Researchers Warn Parents Who Are Constantly On Their Cellphones Can Affect Their Children’s Development
Society tends to think that teenagers are the age group most often on their cellphones, but what about parents? Between work, social media, and text messaging, parents tend to use their smartphones far more than they may initially assume. And recent research suggests that parents who are addicted to their phones may be unknowingly impacting their children’s development and behavior.
A study conducted by the University of Michigan and Illinois State University observed 170 two-parent families to determine how their technology use might be affecting their children. Nearly half of the parents surveyed revealed that technology (cellphones, tablets, computers, etc.) diverts their attention away from their children at least three times a day. Only 11% of the parents observed said that they keep technology away while spending time with their kids.
The children of the parents involved in the study were also examined over a two-month period to see how many times they whined, sulked, threw tantrums, and showed signs of restlessness. Researchers ultimately discovered that even low or “normal” amounts of technoference (technology-based interruptions) resulted in behavioral issues in the children.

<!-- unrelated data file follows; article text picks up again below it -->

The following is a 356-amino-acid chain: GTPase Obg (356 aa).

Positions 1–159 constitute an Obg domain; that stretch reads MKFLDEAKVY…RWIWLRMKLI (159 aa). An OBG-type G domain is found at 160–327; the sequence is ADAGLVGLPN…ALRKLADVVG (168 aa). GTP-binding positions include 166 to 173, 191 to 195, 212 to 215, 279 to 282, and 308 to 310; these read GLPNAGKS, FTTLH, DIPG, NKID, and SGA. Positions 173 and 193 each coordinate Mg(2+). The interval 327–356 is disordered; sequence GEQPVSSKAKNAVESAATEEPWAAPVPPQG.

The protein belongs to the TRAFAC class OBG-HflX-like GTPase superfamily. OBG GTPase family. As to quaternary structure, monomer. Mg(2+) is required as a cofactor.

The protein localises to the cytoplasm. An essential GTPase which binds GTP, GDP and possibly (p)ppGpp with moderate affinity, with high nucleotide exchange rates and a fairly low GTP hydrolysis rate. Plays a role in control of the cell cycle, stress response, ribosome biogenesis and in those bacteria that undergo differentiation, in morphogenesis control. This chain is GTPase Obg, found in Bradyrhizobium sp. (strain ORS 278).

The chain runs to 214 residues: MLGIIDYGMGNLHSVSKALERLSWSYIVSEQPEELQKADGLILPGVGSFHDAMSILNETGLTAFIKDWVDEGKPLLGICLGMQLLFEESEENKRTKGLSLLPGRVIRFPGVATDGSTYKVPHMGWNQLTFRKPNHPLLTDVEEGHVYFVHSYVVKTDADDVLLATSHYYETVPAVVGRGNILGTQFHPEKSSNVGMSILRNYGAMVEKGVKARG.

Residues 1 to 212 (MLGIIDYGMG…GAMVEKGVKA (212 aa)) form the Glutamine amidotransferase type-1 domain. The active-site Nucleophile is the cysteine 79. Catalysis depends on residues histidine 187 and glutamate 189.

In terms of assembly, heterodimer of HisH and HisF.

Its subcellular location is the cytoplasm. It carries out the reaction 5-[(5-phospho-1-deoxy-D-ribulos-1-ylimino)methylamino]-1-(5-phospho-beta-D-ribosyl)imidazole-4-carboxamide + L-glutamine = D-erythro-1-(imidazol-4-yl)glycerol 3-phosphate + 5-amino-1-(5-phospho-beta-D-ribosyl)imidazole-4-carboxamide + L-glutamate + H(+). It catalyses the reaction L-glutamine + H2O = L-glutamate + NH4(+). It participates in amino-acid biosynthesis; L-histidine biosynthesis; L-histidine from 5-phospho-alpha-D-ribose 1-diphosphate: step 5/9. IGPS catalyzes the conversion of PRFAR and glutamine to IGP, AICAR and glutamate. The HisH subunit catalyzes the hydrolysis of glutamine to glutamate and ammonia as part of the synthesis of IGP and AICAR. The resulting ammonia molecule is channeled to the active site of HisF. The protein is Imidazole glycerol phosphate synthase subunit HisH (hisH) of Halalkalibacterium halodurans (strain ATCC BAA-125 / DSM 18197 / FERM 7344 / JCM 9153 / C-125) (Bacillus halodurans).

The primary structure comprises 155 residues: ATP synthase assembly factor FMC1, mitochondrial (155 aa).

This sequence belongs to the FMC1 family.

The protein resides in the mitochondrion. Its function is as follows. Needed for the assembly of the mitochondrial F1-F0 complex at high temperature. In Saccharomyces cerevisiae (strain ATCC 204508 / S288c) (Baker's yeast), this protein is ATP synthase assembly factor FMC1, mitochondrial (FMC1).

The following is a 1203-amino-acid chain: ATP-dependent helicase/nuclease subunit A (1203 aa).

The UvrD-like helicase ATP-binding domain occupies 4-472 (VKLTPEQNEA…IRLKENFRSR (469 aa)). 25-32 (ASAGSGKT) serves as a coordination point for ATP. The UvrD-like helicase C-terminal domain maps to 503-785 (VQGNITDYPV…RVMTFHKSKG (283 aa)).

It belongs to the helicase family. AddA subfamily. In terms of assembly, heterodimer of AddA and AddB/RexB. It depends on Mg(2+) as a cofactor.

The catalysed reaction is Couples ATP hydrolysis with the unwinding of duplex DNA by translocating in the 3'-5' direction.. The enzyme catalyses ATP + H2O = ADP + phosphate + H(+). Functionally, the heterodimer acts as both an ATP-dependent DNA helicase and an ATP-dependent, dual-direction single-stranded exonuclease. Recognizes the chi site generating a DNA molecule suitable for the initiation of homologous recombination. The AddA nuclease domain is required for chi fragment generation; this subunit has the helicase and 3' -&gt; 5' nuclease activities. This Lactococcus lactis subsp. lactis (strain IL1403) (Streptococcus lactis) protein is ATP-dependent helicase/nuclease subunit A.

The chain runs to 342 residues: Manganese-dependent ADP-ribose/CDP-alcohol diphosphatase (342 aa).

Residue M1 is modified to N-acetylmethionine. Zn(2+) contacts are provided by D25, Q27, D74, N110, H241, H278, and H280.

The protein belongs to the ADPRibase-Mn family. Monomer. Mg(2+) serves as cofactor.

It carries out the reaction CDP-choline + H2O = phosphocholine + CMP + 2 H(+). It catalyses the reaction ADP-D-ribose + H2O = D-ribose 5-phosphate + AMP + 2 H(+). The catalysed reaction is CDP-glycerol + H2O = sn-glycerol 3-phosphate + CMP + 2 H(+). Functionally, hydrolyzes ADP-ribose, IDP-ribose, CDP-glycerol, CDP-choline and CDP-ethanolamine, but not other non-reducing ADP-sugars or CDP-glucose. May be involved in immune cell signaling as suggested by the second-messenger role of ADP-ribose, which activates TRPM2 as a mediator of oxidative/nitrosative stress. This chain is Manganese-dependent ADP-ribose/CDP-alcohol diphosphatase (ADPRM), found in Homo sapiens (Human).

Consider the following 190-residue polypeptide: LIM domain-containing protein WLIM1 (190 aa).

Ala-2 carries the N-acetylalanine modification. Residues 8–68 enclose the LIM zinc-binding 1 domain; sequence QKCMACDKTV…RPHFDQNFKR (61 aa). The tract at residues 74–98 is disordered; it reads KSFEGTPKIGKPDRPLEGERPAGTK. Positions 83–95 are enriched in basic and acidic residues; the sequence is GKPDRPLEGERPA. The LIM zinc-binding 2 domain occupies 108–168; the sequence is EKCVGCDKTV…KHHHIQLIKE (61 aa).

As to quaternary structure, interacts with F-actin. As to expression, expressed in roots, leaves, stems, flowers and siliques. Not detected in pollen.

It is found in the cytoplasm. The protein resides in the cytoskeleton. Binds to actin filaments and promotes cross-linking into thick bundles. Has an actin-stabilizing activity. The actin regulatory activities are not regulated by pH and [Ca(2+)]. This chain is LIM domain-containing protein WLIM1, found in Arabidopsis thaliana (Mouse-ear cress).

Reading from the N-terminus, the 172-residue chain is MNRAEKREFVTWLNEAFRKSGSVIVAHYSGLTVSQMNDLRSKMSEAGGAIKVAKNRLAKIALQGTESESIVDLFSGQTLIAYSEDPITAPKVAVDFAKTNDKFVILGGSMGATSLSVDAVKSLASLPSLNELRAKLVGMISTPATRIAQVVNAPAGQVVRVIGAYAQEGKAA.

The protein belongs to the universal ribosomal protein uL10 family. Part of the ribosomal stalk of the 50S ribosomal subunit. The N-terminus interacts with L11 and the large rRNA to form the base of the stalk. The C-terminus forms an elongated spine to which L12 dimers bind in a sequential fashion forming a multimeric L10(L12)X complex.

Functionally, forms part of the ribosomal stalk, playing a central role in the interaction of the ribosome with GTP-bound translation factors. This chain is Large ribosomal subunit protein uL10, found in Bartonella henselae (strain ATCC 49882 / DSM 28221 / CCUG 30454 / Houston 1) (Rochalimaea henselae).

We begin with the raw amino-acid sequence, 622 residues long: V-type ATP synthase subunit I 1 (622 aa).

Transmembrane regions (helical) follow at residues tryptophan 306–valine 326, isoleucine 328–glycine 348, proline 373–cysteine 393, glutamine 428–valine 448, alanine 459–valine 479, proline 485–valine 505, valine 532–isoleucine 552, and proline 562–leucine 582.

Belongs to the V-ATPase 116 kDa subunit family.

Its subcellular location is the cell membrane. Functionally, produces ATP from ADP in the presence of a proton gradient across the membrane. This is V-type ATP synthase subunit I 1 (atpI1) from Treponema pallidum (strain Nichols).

Interestingly enough, parents of more “difficult” children were found to use technology while spending time with them as a sort of stress reliever. But unfortunately, parents become less responsive and invested in their children when engaged in digital technology. This can lead to weakened parent-child relationships, as well as strained interactions and behavioral issues.
Studies like this highlight the importance of self-reflection when it comes to our own technology use. Although being on the phone or computer is part of many people’s careers, we need to find a balance between technology and parenting. Ensure that you’re setting aside specific periods of time when you are solely focusing on your child, and are completely detached from technology. We often don’t realize how much technology use can affect our children, but once we recognize these issues, we can take steps toward combatting them.